Saturday, January 21, 2017, is a day that I will remember for a long time. The day after the presidential inauguration, I woke early to join a group of women that I had been meeting with regularly to head into Minneapolis. When we got to the Twin Cities, we planned to rendezvous with other friends from Saint Johns School of Theology carpooling for the Women’s March. No one knew what to expect, but in the car we ventured our guesses. Maybe 10,000 or 20,000 would show up for the march? Who knew? What I did know was that in Madison, Sisters Mary David Walgenbach and Lynne Smith would be marching; in Chicago, Novices Denise West and Paz Vital; and, in Saint Paul, I would be marching. I drew strength from knowing that. Although the Benedictine Women of Madison would be spread out in three different cities, we would be marching together as one community.
On the way down in the car, my group of women caught up on each other’s lives, shared hopes, encouraged one another. I was grateful to be travelling with these particularly courageous and strong women. On the sign that I made to march under, I’d chosen a quote from a New Year’s Eve Watch Night sermon by Valarie Kaur: “What if this darkness is not the darkness of the tomb, but the darkness of the womb?” It had given me chills when I’d first heard it, inspiring me to remember the tenets of my faith. Yes, death precedes every resurrection. On the other side of my sign, I’d carefully drawn arrows with the words: The resistance is here.
I didn’t know it at the time, but in cities throughout the nation and the world, the same thing was happening. Citizens were gathering. Neighbors were sharing their hopes and dreams. People were making signs, knitting hats. Human beings together were connecting and finding hope. Women and men and children were marching together in solidarity, an intergenerational surge of peaceful protest.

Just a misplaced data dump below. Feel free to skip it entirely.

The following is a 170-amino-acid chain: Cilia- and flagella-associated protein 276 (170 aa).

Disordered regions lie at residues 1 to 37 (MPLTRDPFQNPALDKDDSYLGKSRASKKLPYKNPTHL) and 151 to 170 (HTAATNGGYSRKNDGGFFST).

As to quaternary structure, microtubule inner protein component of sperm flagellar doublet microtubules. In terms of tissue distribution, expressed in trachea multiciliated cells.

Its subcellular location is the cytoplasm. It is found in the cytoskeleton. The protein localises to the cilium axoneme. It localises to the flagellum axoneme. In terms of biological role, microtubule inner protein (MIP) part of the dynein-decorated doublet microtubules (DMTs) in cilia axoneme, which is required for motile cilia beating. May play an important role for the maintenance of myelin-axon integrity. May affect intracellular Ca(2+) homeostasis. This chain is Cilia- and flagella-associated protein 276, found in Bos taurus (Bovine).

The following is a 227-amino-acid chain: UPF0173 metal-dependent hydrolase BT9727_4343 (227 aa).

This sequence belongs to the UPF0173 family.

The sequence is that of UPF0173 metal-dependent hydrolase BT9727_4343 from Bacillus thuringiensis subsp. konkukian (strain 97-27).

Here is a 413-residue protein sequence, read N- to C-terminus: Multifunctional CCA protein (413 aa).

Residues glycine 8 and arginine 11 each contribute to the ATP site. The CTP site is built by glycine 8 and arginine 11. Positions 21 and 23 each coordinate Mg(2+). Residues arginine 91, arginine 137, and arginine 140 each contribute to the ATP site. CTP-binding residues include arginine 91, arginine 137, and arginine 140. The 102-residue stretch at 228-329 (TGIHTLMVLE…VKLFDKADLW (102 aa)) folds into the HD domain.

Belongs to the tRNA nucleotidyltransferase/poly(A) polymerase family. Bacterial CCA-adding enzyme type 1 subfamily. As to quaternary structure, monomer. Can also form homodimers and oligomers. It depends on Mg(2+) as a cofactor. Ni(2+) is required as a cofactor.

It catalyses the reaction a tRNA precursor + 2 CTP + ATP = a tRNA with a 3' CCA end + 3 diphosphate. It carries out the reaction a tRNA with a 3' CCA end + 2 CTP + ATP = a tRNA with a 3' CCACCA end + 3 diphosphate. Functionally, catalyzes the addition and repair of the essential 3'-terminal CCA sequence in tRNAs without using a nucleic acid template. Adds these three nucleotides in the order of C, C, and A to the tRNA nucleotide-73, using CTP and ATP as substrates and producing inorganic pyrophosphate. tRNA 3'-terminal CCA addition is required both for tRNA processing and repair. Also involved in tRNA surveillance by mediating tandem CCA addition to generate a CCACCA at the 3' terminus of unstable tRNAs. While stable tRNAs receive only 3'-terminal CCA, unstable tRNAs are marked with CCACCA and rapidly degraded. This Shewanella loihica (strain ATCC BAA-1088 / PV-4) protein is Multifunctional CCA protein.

Arriving in Minneapolis, I was quickly stunned by what I saw and heard. Organizers had asked everyone to assemble by 10:30 am in St. Paul, so that the march to the Capital Building could begin at 11:00 am. We had arrived on time only to see that thousands more had arrived even earlier. People thronged the area as far as I could see, and I was overwhelmed. Excitement, joy and hope filled the air as pockets of people began to sing, “We shall not be moved.” Strangers started conversations with each other, celebrating each other’s signs. Many stopped to take photos of their favorites. Through the miracle of social media, we all became aware of one another—pictures were quickly posted from all around the world. I had never been a part of something so large, so momentous and full of life. Later, I would learn that 100,000 marched in Saint Paul; 100,000 in Madison; 250,000 in Chicago. Millions together across the world marched in support of a larger, more inclusive vision of America.
As the daughter of Indian immigrants, a trained criminal defense trial lawyer and a theology student, I knew that marching was an important way for me to live out the convictions of my faith and work. The divisions in our country are deep, but what I saw of the Women’s March on Saturday, January 21st, throughout this country and around the world, continues to feed my hope and faith. God is good and so are the people God made. Despite our differences, we will find a way together. The miles that separated my Benedictine community, in three different cities, didn’t keep us from marching alongside one another. May it always be so.
Where were you on this momentous day? Please share your stories with us via comments, below!
Read other blog posts from Sister Rosy in her series, Letters home.